|State||Agriculture Score||Climate (GDD)|
Climate data from NOAA sensor data from 2019. I averaged temperature data and calculated the GDD using daily minimum and maximum temperature formulation in day increments, and the yearly total is shown above.
- Climate data: https://www1.ncdc.noaa.gov/pub/data/ghcn/daily/by_year/2019.csv.gz(large .gz file)
Off Grid Power Potential by State
Here is the 10 states with the most potential for off grid solar or wind power:
|State||Power Score||Solar Availability||Wind Availability|
Windy states like Colorado, Kansas, and Nebraska that have relatively sunny summers and winters are the clear winners on the ranking of off grid energy potential.
To generate these figures, I looked at the average yearly amount of sun and wind available in each state.
Solar availability is a relative value that indicates the average number of hours of peak sun light would be available in the state. This number considers differences in daylight due to latitude, as well as variations in cloud cover from state to state.
The wind availability is the average wind speed at 30 meters height above ground. This number is fairly representative of relative amount of wind power you might expect in that state, although wind power varies substantially from place to place due to local topography, foliage, and other small scale obstructions.
To generate the power score, I ranked the states in both solar and wind availability, then averaged their score.
- Solar potential by state: https://neo.ne.gov/programs/stats/inf/201.htm
- Windspeed data by state: https://windexchange.energy.gov/maps-data/325
States with the Largest Number of People Living Off Grid
When ranking off grid states, I lastly considered community. The more people living and off grid lifestyle, the more likely the community is to be receptive and the laws accommodating to alternative living. You may also want to go off grid with a group, or find a community out in the woods that share your interests. Off grid doesn’t necessarily mean all alone.
This list bring out a few states that aren’t found elsewhere on the rankings. Western states like California and Oregon have a vibrant off grid community. There are also some states that rank high for other aspects of off grid living, such as Missouri and Colorado, that are already popular with the off grid crowd.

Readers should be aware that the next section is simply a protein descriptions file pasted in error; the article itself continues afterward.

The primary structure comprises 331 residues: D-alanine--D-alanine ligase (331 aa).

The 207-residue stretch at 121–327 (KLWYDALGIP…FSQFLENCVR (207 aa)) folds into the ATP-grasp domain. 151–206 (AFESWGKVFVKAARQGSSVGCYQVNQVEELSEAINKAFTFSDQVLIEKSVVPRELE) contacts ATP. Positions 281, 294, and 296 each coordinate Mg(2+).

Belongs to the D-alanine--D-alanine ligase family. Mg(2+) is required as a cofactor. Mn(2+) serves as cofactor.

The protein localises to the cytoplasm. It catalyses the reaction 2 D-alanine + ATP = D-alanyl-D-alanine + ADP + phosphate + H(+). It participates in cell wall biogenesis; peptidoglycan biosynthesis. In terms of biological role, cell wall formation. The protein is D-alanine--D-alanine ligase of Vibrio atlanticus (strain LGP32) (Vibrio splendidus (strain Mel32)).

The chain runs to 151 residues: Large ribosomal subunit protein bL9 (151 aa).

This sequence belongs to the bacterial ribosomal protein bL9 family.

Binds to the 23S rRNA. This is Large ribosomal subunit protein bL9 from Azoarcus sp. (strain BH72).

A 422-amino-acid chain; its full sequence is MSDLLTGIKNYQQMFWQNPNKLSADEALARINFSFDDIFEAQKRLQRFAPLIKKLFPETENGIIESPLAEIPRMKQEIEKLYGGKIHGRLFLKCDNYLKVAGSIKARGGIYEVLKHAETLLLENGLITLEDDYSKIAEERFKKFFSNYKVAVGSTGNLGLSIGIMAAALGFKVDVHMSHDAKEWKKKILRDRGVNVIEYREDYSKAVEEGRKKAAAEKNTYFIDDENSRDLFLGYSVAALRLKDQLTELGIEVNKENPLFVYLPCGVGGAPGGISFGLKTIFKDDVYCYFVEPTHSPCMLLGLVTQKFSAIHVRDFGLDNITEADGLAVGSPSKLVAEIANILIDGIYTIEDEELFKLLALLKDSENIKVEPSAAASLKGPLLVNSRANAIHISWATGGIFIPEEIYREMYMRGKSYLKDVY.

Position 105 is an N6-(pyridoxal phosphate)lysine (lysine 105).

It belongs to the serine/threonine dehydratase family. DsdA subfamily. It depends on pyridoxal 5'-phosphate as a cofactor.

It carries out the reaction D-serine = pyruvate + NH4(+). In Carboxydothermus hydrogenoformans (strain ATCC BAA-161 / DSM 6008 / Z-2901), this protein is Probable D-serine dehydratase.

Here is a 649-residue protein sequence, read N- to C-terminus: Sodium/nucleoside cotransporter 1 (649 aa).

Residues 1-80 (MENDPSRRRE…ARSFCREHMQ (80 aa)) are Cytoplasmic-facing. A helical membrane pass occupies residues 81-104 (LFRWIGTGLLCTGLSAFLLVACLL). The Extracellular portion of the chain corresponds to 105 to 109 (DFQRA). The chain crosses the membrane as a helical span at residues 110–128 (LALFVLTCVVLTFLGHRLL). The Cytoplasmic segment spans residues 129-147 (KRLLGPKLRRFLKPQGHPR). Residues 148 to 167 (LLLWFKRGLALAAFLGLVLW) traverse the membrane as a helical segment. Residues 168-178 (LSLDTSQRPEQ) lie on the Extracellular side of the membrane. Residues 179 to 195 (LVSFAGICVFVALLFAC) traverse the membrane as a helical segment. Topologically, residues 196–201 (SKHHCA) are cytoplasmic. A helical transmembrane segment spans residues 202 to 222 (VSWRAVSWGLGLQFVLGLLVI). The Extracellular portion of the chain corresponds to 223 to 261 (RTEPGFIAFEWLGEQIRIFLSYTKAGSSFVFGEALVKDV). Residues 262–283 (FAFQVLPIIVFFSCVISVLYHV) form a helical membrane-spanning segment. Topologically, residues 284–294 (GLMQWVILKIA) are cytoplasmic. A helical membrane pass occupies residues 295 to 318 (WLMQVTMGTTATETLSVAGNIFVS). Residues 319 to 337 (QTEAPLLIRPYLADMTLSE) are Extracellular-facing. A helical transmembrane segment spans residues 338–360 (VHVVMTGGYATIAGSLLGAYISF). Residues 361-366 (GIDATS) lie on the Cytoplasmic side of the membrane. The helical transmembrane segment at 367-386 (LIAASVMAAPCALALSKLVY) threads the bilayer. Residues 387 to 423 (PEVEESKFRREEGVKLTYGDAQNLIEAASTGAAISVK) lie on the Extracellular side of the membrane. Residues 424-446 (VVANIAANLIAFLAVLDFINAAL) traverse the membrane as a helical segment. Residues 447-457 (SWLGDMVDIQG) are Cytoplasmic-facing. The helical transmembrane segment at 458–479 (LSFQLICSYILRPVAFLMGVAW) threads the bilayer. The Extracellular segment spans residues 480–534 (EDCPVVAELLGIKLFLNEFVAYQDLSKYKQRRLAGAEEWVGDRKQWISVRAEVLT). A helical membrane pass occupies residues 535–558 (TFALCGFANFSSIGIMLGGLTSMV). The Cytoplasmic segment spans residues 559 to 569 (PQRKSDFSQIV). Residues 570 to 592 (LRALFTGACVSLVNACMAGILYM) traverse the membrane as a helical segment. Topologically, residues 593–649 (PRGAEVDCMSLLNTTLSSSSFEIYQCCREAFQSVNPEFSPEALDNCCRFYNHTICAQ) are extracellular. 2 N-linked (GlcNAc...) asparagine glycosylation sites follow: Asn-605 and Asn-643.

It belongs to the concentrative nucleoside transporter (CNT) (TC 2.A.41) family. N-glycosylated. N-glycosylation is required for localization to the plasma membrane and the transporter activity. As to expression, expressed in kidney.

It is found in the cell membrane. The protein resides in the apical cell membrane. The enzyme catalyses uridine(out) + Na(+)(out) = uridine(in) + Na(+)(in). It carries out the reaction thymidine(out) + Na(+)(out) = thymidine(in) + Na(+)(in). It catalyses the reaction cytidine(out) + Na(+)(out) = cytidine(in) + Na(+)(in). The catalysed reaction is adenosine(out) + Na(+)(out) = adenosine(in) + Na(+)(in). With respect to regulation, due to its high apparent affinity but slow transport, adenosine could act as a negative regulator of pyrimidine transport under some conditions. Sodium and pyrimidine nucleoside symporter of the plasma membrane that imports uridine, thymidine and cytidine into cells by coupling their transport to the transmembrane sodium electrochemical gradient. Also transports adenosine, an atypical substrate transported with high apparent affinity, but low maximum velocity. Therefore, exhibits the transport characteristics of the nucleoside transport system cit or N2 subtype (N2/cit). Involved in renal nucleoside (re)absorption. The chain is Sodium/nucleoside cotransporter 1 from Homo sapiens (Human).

|State||Community Score||Well Known Communities||IC Listings||Off Grid Score|
|Oregon||7.9||Three Rivers Recreation Area, Breitenbush||27||6.3|
|Virginia||7.1||Twin Oaks Community||16||7.1|
|New Mexico||6.9||Greater World Community||13||7.7|
|Missouri||6.6||Dancing Rabbit Ecovillage||9||9.5|
This ranking is probably the hardest to get right, because so many off grid people rather not adverse themselves. So, popular homesteading destinations such as Idaho and Arkansas don’t appear, because I could find good data on how many off gridders ar there. But that doesn’t mean you won’t find a community in these locations, it just take a little more looking.
To generate these numbers, I looked at the number of well know off grid communities in the state, as well as the total number of “intentional” off grid communities classifieds are posted for that state. My thinking being that classified listings show an interested from offgridders and that established communities are likely to attract beginners to the area.
Off Grid Living Score for All 50 States
Below is the ranking of all 50 states for homesteading from best to worst. This list considers cost of living, freedom / government intervention, water access, agricultural productivity, off grid energy potential, and what kind of an off grid community is in place.
Is it legal to live off grid in Utah?
Yes. Many areas of Utah allow off grid living. And, with low property values, lower cost of living, and good solar access it is a relatively good choice. Although, not one of the top 10 choices.
What states is it illegal to live off the grid?
There are no states the specifically outlaw off grid living. However you will have to content with water rights and building permits to live off grid legally. The freeist states for off grid living are — Alabama, Tennessee, Georgia, Missouri, Indiana, Maine, and Texas.